In my municipality, only 5% of the police officers are Black whereas 93% of police officers who are white. The population of Black people where I live is 18%, yet — based on the population — a Black person is 270% more likely to have force used on them than a white person where I live. While the number of use of force incidents has been on the decline, our department still uses force higher than 400 other police departments; that’s out of 530 police departments.
While I agree with Chief Rodriguez, it’s equally important that more Black police officers are hired throughout the state. This is not to say that having more Black officers is a guarantee that Black people won’t face police brutality. But it is to say that representation matters. In my industry of education, the data shows that when a Black student has a Black teacher they are less likely to be suspended from class.
Certainly, teaching isn’t policing, but the school-to-prison pipeline is a reality and a Black teacher by virtue of their presence is an obstacle for the perpetuation of the school-to-prison pipeline.
While I have not done a full analysis of every police department according to the data pools, I am pretty certain that the Black officers are underrepresented in the vast majority of police departments throughout the state, relative to the municipal population of Black people; and Black people are more likely to face use of force. This must be addressed a short-term solution is to increase the number of Blacks in law enforcement.
At the same time, we can have conversations while planning around the need to reducing police budgets, reduce police presence, eliminate police surveillance, while creating avenues to attend to mental health matters and also incorporate restorative justice initiatives within communities and remove punitive “solutions” as the go to strategy.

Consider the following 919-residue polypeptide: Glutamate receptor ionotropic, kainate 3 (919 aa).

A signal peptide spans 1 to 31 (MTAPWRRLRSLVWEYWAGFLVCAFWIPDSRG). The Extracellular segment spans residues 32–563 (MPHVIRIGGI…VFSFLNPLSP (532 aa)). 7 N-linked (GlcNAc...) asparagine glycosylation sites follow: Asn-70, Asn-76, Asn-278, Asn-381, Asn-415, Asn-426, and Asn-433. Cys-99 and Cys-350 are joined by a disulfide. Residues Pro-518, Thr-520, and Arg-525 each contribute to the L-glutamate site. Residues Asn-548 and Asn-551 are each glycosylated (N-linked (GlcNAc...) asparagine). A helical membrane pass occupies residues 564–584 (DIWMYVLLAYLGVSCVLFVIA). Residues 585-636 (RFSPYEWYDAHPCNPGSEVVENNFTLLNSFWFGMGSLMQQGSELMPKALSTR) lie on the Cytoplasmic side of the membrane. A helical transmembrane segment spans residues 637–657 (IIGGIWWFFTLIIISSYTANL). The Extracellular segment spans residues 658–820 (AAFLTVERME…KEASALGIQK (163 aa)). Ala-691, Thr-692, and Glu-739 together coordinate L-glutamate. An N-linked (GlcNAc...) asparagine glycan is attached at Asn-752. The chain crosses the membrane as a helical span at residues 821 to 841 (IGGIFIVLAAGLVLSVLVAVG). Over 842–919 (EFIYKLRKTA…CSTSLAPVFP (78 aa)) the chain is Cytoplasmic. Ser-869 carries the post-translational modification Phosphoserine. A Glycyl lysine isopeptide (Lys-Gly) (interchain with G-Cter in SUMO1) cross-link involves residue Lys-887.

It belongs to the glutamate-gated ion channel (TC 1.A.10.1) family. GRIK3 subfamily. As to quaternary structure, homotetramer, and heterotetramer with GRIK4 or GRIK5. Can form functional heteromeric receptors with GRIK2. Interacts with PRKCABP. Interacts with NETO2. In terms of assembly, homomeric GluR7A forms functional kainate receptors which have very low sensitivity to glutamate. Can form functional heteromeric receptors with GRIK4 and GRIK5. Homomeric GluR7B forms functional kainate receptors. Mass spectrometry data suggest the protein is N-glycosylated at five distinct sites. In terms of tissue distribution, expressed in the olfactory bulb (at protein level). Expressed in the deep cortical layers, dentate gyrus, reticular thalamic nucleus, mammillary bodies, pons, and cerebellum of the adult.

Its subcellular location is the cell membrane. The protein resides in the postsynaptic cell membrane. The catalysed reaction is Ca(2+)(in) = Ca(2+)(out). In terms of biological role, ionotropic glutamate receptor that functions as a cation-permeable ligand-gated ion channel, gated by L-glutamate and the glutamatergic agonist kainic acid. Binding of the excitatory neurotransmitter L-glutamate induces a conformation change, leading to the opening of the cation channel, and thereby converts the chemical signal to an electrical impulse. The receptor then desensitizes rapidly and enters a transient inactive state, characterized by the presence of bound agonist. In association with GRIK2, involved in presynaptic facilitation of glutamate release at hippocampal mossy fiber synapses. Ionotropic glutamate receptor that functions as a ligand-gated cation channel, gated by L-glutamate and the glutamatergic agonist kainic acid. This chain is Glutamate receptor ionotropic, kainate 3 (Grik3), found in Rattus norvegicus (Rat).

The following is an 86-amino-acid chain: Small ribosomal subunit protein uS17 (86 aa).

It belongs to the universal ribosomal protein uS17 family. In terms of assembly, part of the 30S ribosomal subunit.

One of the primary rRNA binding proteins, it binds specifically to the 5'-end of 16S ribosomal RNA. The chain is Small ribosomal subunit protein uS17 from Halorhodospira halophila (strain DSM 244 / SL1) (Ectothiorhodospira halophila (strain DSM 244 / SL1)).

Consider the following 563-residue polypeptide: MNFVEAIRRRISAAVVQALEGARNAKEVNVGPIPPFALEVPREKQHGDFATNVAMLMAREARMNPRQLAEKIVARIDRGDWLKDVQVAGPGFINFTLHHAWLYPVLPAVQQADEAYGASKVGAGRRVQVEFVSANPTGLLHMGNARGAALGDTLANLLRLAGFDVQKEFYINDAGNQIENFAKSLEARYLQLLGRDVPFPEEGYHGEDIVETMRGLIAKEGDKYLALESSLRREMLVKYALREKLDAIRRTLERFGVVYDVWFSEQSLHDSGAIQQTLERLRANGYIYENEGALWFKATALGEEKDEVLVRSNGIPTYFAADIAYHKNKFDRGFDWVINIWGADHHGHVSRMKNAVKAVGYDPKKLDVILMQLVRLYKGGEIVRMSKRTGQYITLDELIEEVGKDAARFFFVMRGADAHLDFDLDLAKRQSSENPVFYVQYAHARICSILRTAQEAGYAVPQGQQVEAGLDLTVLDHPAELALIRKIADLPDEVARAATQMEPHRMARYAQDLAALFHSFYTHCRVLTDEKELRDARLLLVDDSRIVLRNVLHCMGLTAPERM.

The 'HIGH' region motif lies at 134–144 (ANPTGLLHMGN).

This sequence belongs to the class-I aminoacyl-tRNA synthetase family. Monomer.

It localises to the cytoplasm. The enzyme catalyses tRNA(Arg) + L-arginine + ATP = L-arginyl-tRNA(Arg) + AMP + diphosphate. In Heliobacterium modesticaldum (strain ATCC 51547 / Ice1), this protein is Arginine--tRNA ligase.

In other words, we can increase Black officers around the state while pushing for public policies that put the “justice” in criminal justice.
Fairness and justice caging people. Rather fairness and justice is meeting the needs of people and providing them the help that they need so their needs are met. That’s a broader conversation to have but in the meantime, what can be done immediately is increase Black representation to reduce Black people being brutalized.
In my humble opinion, the goal of policing should never be about simply maintaining law and order over facilitating community amongst people whereby fairness and justice is the goal. When that’s not happening, we ought to abolish law enforcement. Some might argue that’s not happening anywhere, particularly in Black communities, therefore those departments ought to be abolished.
So be it.
Bio: Rann Miller directs the 21st Century Community Learning Center, a federally funded after-school program located in southern New Jersey. He spent years teaching in charter schools in Camden, New Jersey. He is the creator, writer, and editor of the Official Urban Education Mixtape Blog. Follow him on Twitter: @UrbanEdDJ.